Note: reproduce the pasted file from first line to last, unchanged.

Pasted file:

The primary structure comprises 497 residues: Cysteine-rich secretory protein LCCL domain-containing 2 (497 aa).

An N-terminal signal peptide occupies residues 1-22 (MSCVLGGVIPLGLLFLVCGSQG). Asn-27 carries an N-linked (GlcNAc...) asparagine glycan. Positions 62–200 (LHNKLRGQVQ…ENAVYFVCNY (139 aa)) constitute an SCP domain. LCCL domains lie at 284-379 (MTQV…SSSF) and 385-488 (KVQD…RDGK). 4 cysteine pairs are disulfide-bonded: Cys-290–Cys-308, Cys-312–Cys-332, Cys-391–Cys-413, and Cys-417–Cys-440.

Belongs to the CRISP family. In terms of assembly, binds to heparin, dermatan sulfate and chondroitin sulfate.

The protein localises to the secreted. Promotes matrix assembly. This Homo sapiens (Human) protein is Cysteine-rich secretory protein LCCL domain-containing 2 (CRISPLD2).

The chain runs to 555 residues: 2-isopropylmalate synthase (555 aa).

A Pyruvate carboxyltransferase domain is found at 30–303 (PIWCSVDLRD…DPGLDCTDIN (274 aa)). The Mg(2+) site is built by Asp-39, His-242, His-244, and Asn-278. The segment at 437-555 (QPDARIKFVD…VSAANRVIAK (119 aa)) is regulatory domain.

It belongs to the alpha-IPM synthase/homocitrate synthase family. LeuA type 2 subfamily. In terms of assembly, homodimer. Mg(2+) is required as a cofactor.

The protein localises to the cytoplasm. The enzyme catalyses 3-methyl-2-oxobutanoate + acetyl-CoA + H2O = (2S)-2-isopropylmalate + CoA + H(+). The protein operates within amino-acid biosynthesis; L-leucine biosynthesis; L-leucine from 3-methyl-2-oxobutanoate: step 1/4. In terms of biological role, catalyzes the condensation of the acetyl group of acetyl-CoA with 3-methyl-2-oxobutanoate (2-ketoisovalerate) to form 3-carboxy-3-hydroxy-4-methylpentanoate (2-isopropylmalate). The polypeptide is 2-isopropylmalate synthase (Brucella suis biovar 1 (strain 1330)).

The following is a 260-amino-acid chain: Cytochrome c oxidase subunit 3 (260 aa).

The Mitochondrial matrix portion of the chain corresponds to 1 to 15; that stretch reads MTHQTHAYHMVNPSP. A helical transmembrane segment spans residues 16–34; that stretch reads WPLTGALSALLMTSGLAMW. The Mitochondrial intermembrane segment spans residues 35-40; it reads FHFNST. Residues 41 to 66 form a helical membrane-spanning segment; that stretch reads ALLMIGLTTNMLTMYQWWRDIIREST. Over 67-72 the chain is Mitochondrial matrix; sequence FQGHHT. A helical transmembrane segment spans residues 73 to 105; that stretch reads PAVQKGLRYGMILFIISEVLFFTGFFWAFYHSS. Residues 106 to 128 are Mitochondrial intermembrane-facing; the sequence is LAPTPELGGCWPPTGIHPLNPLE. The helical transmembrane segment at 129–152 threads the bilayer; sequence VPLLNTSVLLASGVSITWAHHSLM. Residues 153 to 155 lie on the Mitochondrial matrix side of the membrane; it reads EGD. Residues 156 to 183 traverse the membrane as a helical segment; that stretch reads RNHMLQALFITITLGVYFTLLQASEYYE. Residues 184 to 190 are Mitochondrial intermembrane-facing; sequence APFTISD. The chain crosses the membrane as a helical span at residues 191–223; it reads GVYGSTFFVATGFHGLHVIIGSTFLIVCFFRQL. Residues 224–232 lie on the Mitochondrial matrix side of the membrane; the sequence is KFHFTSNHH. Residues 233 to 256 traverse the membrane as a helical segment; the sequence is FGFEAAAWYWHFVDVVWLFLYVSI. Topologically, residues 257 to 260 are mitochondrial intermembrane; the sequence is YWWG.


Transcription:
The primary structure comprises 497 residues: Cysteine-rich secretory protein LCCL domain-containing 2 (497 aa).

An N-terminal signal peptide occupies residues 1-22 (MSCVLGGVIPLGLLFLVCGSQG). Asn-27 carries an N-linked (GlcNAc...) asparagine glycan. Positions 62–200 (LHNKLRGQVQ…ENAVYFVCNY (139 aa)) constitute an SCP domain. LCCL domains lie at 284-379 (MTQV…SSSF) and 385-488 (KVQD…RDGK). 4 cysteine pairs are disulfide-bonded: Cys-290–Cys-308, Cys-312–Cys-332, Cys-391–Cys-413, and Cys-417–Cys-440.

Belongs to the CRISP family. In terms of assembly, binds to heparin, dermatan sulfate and chondroitin sulfate.

The protein localises to the secreted. Promotes matrix assembly. This Homo sapiens (Human) protein is Cysteine-rich secretory protein LCCL domain-containing 2 (CRISPLD2).

The chain runs to 555 residues: 2-isopropylmalate synthase (555 aa).

A Pyruvate carboxyltransferase domain is found at 30–303 (PIWCSVDLRD…DPGLDCTDIN (274 aa)). The Mg(2+) site is built by Asp-39, His-242, His-244, and Asn-278. The segment at 437-555 (QPDARIKFVD…VSAANRVIAK (119 aa)) is regulatory domain.

It belongs to the alpha-IPM synthase/homocitrate synthase family. LeuA type 2 subfamily. In terms of assembly, homodimer. Mg(2+) is required as a cofactor.

The protein localises to the cytoplasm. The enzyme catalyses 3-methyl-2-oxobutanoate + acetyl-CoA + H2O = (2S)-2-isopropylmalate + CoA + H(+). The protein operates within amino-acid biosynthesis; L-leucine biosynthesis; L-leucine from 3-methyl-2-oxobutanoate: step 1/4. In terms of biological role, catalyzes the condensation of the acetyl group of acetyl-CoA with 3-methyl-2-oxobutanoate (2-ketoisovalerate) to form 3-carboxy-3-hydroxy-4-methylpentanoate (2-isopropylmalate). The polypeptide is 2-isopropylmalate synthase (Brucella suis biovar 1 (strain 1330)).

The following is a 260-amino-acid chain: Cytochrome c oxidase subunit 3 (260 aa).

The Mitochondrial matrix portion of the chain corresponds to 1 to 15; that stretch reads MTHQTHAYHMVNPSP. A helical transmembrane segment spans residues 16–34; that stretch reads WPLTGALSALLMTSGLAMW. The Mitochondrial intermembrane segment spans residues 35-40; it reads FHFNST. Residues 41 to 66 form a helical membrane-spanning segment; that stretch reads ALLMIGLTTNMLTMYQWWRDIIREST. Over 67-72 the chain is Mitochondrial matrix; sequence FQGHHT. A helical transmembrane segment spans residues 73 to 105; that stretch reads PAVQKGLRYGMILFIISEVLFFTGFFWAFYHSS. Residues 106 to 128 are Mitochondrial intermembrane-facing; the sequence is LAPTPELGGCWPPTGIHPLNPLE. The helical transmembrane segment at 129–152 threads the bilayer; sequence VPLLNTSVLLASGVSITWAHHSLM. Residues 153 to 155 lie on the Mitochondrial matrix side of the membrane; it reads EGD. Residues 156 to 183 traverse the membrane as a helical segment; that stretch reads RNHMLQALFITITLGVYFTLLQASEYYE. Residues 184 to 190 are Mitochondrial intermembrane-facing; sequence APFTISD. The chain crosses the membrane as a helical span at residues 191–223; it reads GVYGSTFFVATGFHGLHVIIGSTFLIVCFFRQL. Residues 224–232 lie on the Mitochondrial matrix side of the membrane; the sequence is KFHFTSNHH. Residues 233 to 256 traverse the membrane as a helical segment; the sequence is FGFEAAAWYWHFVDVVWLFLYVSI. Topologically, residues 257 to 260 are mitochondrial intermembrane; the sequence is YWWG.